When a Man Loves a Woman (film)
|When a Man Loves a Woman|
Theatrical release poster
|Directed by||Luis Mandoki|
|Produced by||Jon Avnet|
|Music by||Zbigniew Preisner|
|Distributed by||Buena Vista Pictures|
|Box office||$50.0 million|
When a Man Loves a Woman is a 1994 American romantic drama film written by Al Franken and Ronald Bass, starring Andy García, Meg Ryan, Tina Majorino, Mae Whitman, Ellen Burstyn, Lauren Tom and Philip Seymour Hoffman.
For her performance as an alcoholic mother, Ryan received a Screen Actors Guild Award nomination for Best Female Actor in a Leading Role. The film's title is taken from the song of the same name by Percy Sledge.
Meg Ryan plays Alice Green, a school counselor who has a serious drinking problem and is married to Michael (Andy García), an airline pilot. Though she's lighthearted and loving, Alice is often reckless and, when drunk, even neglects her children: nine-year-old daughter Jess (Tina Majorino) from a previous marriage, and four-year-old daughter Casey (Mae Whitman), whose father is Michael.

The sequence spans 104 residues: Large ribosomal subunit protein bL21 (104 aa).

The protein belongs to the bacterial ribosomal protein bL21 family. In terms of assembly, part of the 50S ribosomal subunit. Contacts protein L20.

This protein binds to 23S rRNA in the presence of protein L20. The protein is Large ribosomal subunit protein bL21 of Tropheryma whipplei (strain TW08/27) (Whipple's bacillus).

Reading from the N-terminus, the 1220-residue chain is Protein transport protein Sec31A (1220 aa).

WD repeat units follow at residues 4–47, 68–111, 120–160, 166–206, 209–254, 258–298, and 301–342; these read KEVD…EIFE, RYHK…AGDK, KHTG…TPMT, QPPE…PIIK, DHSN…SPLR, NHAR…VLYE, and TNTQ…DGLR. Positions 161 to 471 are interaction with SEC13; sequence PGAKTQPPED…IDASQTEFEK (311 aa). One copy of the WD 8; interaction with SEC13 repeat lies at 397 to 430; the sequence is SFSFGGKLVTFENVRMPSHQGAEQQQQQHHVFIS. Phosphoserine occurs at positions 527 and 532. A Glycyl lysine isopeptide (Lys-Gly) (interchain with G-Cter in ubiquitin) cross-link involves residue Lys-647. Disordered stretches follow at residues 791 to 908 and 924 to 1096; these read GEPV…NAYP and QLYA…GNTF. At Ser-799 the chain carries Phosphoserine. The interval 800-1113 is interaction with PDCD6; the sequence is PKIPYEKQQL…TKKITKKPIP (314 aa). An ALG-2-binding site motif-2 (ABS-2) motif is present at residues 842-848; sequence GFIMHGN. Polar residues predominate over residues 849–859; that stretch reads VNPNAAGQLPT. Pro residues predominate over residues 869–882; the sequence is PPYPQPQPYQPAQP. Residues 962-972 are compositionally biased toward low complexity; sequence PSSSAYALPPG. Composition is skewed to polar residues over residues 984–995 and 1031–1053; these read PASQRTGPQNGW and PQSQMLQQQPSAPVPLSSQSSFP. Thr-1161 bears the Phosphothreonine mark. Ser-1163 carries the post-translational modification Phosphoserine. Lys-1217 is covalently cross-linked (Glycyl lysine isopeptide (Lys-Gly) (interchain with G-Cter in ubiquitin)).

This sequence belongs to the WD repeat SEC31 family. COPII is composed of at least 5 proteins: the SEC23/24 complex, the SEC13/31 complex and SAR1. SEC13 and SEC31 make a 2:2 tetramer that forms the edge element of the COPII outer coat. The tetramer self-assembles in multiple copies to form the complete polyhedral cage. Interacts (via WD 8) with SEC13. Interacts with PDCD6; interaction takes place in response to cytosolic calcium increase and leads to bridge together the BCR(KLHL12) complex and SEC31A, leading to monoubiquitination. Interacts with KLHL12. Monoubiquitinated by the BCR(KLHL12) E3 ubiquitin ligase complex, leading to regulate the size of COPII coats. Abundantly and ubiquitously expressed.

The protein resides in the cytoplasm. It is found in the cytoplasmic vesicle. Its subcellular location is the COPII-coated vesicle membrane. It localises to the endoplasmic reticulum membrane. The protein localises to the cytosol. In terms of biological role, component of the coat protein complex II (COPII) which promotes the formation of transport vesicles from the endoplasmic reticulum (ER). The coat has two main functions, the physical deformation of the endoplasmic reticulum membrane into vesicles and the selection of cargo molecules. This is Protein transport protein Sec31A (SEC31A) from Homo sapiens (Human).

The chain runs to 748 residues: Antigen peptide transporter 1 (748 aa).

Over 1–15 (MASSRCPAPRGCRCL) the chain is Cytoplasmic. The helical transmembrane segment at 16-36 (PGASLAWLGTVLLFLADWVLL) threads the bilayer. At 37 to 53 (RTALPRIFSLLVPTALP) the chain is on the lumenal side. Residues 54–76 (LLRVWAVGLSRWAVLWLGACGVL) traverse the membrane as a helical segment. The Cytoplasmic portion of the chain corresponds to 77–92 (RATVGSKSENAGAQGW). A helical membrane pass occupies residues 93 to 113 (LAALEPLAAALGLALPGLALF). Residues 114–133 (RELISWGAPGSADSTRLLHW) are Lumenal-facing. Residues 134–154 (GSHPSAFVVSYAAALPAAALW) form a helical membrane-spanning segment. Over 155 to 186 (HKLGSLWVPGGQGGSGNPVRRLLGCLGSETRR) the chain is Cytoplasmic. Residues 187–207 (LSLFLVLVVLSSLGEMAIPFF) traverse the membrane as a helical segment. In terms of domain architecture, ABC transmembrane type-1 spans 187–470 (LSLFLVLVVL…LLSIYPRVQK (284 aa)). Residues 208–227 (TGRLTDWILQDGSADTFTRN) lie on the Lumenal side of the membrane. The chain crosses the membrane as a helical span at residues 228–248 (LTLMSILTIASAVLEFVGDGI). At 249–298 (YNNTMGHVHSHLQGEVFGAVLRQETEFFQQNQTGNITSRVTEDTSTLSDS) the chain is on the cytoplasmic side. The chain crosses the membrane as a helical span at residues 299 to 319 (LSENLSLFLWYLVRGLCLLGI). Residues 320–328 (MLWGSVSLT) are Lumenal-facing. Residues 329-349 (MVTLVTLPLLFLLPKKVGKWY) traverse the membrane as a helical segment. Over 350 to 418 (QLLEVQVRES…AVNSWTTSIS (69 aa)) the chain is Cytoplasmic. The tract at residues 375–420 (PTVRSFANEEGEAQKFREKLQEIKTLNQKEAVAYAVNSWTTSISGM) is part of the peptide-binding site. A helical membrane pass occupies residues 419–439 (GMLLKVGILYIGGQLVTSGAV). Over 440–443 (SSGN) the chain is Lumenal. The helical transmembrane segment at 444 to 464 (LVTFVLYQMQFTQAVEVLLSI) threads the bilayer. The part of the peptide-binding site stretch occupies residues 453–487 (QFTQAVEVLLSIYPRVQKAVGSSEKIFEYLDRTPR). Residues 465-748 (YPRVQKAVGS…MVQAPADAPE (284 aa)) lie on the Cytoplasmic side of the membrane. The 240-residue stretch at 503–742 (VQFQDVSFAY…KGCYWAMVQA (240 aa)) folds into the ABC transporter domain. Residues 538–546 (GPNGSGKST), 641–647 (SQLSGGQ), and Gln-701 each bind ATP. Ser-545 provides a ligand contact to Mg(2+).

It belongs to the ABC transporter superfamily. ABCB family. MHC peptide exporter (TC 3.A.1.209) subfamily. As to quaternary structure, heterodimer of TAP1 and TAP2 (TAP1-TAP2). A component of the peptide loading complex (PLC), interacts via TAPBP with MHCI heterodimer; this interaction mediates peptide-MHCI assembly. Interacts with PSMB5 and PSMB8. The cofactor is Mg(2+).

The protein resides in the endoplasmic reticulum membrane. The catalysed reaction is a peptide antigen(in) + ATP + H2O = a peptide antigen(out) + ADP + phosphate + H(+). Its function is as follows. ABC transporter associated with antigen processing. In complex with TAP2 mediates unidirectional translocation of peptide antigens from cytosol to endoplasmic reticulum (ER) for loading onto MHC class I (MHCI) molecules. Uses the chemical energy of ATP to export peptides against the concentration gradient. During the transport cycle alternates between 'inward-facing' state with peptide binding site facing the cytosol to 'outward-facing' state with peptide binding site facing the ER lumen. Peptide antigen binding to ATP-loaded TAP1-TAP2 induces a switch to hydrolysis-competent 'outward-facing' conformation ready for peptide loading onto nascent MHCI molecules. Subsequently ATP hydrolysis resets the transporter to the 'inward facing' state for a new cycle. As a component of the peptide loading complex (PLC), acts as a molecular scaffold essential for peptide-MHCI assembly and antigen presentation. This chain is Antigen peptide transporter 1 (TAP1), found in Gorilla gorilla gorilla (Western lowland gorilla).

One afternoon, Alice enters their home in a drunken incoherent state. She dismisses the reluctant caretaker, who leaves her alone with her children. Still drinking, Alice is confronted by her elder daughter concerned for her mother's welfare. In return, she violently slaps Jess, who runs to her room crying. Alice enters the shower. Unable to control her balance and calling for Jess, she falls to the side and smashes through the shower door onto the bathroom floor. Fearing her mother has died, Jess contacts Michael who immediately flies home to be by his wife's side.
After the incident and while in the hospital, Michael and Alice confront the truth about Alice's drinking. They jointly decide she must seek professional help for her alcoholism. Upon release from the hospital, a timid Alice enters a rehabilitation clinic.
Michael finds himself now the main caretaker of their home and two children, a role he struggles to maintain along with his career as an airline pilot. Meanwhile, at the clinic, Alice is flourishing; her recovery is painful but stabilizing and she is well liked and respected by both staff and fellow clinic tenants alike. During a family visit day at the clinic, Alice immediately begins to rebuild her shattered bond with the children leaving Michael alone to wander the grounds uncomfortable and out of place in his wife's new lifestyle.